We are a small company that produces corporate videos and news-style commercials for broadcast. Traditionally, we outsource production and have been filming using Sony Betacam and sending BetaSP tapes to the stations. We are now bringing everything in in-house and purchasing our own equipment.
I am wondering if someone can give me some insight into the best camera/format to purcahse? I hear that everything is going to HD and that soon stations will require only HD. Obviously, we would like to keep our costs down, but not make a purchase that is only going to serve us only for the short term.
What camera would you suggest that we purchase?
[Stephanie073] "We are now bringing everything in in-house and purchasing our own equipment."
...which WILL of course include this VERY SHORT list of gotta-haves....
...like a host of lights, gels, flags, color-balancing filters, various reflectors, portable stands, sandbags, several types of microphones (including wireless), at least three lavalier mics, a portable audio mixer for field shoots, a multi-channel field audio recorder, headphones, portable TV monitor, at least two different sizes of tripods, perhaps a dolly and a jib, a small studio set-up, various kinds of camera and light attachment gear, extension power cables, video cables, audio cables, professional video editing software (NOT the stuff that comes free on your Dell), compositing software, 3D animation software, artwork creation software, audio editing software, music package rental, stock video rental and purchase, a few DVDs worth of digital compositing backgrounds and other elements, a budget for software upgrades, at least 2TB of RAID storage for your editing system, a high-end capture card for your editor, a videotape deck and an audio tape deck, an audio mixer for the editing system, a waveform monitor, a vectorscope, a broadcast monitor and a dedicated room for editing..... right? PLUS a dedicated vehicle in which to carry the necessary equipment for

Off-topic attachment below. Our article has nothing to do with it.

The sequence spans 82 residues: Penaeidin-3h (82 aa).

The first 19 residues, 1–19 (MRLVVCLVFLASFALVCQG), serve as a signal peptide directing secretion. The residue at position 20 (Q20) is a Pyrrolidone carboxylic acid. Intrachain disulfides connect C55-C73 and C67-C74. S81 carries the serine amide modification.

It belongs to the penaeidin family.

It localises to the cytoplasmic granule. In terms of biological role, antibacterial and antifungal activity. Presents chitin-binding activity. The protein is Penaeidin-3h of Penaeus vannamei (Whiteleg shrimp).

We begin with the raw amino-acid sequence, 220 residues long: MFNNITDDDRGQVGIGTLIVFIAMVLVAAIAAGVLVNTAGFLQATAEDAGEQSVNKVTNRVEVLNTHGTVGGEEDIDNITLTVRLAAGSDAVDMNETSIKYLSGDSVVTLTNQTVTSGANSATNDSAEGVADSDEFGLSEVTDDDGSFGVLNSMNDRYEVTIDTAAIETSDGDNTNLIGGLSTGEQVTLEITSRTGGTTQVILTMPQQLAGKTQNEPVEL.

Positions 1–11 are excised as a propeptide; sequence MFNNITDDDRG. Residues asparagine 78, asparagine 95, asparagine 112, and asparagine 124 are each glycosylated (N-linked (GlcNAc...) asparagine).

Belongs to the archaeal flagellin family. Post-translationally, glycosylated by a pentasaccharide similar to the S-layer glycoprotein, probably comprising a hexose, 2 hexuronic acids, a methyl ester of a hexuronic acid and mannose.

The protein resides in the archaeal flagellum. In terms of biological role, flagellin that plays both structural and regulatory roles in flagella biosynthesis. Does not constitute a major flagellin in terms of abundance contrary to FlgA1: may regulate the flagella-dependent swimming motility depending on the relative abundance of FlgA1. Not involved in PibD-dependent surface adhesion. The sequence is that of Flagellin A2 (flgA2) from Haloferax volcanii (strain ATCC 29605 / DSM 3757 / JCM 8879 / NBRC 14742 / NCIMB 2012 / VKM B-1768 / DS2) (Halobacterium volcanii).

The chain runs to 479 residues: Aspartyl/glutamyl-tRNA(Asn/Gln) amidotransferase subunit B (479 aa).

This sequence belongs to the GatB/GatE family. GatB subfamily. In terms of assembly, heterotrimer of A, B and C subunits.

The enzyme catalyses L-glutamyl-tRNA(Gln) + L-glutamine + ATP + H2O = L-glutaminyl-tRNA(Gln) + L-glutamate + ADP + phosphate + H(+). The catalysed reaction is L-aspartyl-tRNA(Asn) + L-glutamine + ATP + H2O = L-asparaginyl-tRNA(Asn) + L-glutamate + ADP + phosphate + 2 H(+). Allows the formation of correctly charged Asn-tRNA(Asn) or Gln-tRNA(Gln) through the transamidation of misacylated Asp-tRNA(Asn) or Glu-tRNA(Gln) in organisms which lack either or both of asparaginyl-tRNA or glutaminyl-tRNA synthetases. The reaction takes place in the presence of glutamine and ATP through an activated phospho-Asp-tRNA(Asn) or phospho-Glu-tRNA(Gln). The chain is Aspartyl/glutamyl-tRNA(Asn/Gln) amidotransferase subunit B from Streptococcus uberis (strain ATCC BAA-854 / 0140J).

You DID say you're going to bring EVERYTHING in-house, right?
Well, then, to maintain your current production values, you can't POSSIBLY forget the so-called "little" stuff that you've been TAKING FOR GRANTED for years because it was provided by the people you hired to do it for you. Not to mention that you will also be losing the talents of people experienced in shooting, lighting, audio recording, editing, compositing, and artwork.
I can think of at least two dozen items I left off the list.
[Stephanie073] "I am wondering if someone can give me some insight into the best camera/format to purcahse?"
Check out the Panasonic HVX 200; it will shoot 16x9 720p at various frame rates, with center punch for SD work. It can use either tape or Panasonic's P2 cards. And if you go with Apple computers, you will have the ease of capturing in DVCpro HD using your capture card, for future HD work.
Sr. Promotion Producer
I feel like you are mad that I am bringing production in-house ;-)!! lol I don't take anything or anyone for granted and I do appreciate your camera recommendation.
I'd recommend you use the Cow resources. Research, research, research. Go to each camera forum and the HDV and HDTV forums and see what the industry pros face. Everyone has an opinion. Those are useful because it gives you a wide range to apply to your situation. While Dave likes the HVX-200, others like the JVC GY-HD200/250, which can be adapted for the studio. Others like the Sony XDCam HD, which is more expensive than the HDV cameras, but less that the top of the line HDCams and VariCams. We were early adopters and faced a limited selection of HD choices so we spent a lot of money, but are well pleased with the results. Had we waited, we wouldn't have had any money. We ended up with 4 GVG LDK-6000 studio cameras and a Sony HDC-700a field camera. Today our choices would be much greater and much less expensive. Those choices await your company, so good luck and good hunting.
fire*, smoke*, photoshopCS2
Charlotte Public Television
My suggestion would be to ask your most significant regular clients what they anticipate for future delivery formats. I would also do some research on the clients you would like to have. What are they using? What are your competitors shooting on?
Are you hiring a camera operator/lighting technician? Have you asked them their opinion?
All the camera accessory gear, lighting gear, and microphones that Dave recommends in his post